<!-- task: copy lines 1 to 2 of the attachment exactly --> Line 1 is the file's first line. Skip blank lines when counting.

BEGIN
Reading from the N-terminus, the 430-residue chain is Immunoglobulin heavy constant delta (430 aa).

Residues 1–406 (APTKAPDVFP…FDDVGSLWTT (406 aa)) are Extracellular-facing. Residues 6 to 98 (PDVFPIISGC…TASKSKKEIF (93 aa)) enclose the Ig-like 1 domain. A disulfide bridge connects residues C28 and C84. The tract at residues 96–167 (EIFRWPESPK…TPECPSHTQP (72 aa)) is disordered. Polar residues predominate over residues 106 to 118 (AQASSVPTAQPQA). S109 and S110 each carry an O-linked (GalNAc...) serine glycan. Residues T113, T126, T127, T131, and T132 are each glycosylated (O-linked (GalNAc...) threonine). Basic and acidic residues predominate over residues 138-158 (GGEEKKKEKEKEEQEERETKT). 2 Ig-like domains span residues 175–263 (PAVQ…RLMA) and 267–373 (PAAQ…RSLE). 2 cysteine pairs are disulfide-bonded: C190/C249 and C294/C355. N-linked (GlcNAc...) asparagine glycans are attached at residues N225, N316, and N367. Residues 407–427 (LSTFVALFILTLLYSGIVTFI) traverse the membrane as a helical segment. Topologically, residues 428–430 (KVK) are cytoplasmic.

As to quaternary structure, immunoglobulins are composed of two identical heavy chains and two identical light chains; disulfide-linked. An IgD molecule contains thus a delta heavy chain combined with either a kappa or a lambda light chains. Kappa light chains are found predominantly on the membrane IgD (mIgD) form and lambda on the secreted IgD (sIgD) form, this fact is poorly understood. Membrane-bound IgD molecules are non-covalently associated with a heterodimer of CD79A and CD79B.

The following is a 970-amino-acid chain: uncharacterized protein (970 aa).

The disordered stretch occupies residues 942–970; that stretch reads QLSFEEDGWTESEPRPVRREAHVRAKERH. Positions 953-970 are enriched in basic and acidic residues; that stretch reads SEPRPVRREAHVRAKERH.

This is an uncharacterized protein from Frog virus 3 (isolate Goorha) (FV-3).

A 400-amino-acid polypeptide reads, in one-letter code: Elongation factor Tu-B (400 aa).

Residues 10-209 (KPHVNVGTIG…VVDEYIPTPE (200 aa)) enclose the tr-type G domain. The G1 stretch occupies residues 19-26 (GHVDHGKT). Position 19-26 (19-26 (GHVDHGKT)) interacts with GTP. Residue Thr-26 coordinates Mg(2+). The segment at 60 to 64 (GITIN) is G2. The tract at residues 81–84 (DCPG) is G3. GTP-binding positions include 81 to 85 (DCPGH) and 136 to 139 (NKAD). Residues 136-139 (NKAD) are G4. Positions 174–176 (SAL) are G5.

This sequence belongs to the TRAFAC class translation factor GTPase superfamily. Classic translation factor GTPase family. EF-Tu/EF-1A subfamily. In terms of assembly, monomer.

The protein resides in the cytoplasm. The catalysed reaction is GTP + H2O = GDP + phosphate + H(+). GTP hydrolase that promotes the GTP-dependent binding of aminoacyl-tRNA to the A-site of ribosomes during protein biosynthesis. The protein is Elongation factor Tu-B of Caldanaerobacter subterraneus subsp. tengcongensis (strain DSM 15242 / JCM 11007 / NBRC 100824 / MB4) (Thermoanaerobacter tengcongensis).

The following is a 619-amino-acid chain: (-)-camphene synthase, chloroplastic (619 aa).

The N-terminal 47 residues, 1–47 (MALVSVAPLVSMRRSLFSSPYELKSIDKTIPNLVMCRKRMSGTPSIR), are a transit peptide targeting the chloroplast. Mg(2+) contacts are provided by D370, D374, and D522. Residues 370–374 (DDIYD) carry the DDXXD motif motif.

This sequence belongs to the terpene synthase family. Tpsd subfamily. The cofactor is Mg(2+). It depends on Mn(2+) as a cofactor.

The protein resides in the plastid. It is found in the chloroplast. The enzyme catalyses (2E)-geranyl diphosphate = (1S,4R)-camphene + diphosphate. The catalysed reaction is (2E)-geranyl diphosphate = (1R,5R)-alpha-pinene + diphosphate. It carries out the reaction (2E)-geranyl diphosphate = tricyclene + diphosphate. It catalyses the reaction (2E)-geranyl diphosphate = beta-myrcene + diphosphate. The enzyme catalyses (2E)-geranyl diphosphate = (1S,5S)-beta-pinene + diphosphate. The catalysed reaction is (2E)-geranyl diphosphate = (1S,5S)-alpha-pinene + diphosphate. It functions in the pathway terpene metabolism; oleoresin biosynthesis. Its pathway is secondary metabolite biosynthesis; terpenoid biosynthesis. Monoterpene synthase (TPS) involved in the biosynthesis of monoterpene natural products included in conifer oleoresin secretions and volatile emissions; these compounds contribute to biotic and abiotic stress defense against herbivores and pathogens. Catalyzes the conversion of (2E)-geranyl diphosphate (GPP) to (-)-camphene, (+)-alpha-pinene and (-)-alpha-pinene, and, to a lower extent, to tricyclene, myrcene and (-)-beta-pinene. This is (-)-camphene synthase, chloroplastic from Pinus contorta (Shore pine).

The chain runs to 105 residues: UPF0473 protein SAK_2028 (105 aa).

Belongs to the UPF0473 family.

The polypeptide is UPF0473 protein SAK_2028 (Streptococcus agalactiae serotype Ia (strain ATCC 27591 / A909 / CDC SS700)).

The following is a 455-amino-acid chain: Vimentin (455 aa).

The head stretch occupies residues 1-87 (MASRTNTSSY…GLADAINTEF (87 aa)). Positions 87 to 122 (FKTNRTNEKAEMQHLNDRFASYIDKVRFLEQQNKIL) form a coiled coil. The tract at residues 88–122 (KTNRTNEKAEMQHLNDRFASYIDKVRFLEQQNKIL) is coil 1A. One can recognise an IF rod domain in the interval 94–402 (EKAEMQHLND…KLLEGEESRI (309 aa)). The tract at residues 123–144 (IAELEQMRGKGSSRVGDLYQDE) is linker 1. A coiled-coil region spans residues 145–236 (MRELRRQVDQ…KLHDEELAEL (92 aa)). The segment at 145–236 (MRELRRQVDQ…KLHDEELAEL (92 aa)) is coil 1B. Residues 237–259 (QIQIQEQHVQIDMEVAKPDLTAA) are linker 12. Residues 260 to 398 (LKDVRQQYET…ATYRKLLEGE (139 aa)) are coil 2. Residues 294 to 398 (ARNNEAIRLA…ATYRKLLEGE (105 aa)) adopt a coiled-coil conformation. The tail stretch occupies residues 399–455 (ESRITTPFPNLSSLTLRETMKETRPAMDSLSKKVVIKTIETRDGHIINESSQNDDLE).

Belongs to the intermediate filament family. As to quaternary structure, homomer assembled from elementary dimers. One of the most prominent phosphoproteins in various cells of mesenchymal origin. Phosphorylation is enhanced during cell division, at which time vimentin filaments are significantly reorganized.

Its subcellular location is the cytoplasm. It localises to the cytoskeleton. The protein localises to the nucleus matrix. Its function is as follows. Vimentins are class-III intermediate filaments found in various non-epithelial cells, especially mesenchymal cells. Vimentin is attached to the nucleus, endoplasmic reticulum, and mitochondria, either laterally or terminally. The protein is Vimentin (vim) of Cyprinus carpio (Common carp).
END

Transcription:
Reading from the N-terminus, the 430-residue chain is Immunoglobulin heavy constant delta (430 aa).

Residues 1–406 (APTKAPDVFP…FDDVGSLWTT (406 aa)) are Extracellular-facing. Residues 6 to 98 (PDVFPIISGC…TASKSKKEIF (93 aa)) enclose the Ig-like 1 domain. A disulfide bridge connects residues C28 and C84. The tract at residues 96–167 (EIFRWPESPK…TPECPSHTQP (72 aa)) is disordered. Polar residues predominate over residues 106 to 118 (AQASSVPTAQPQA). S109 and S110 each carry an O-linked (GalNAc...) serine glycan. Residues T113, T126, T127, T131, and T132 are each glycosylated (O-linked (GalNAc...) threonine). Basic and acidic residues predominate over residues 138-158 (GGEEKKKEKEKEEQEERETKT). 2 Ig-like domains span residues 175–263 (PAVQ…RLMA) and 267–373 (PAAQ…RSLE). 2 cysteine pairs are disulfide-bonded: C190/C249 and C294/C355. N-linked (GlcNAc...) asparagine glycans are attached at residues N225, N316, and N367. Residues 407–427 (LSTFVALFILTLLYSGIVTFI) traverse the membrane as a helical segment. Topologically, residues 428–430 (KVK) are cytoplasmic.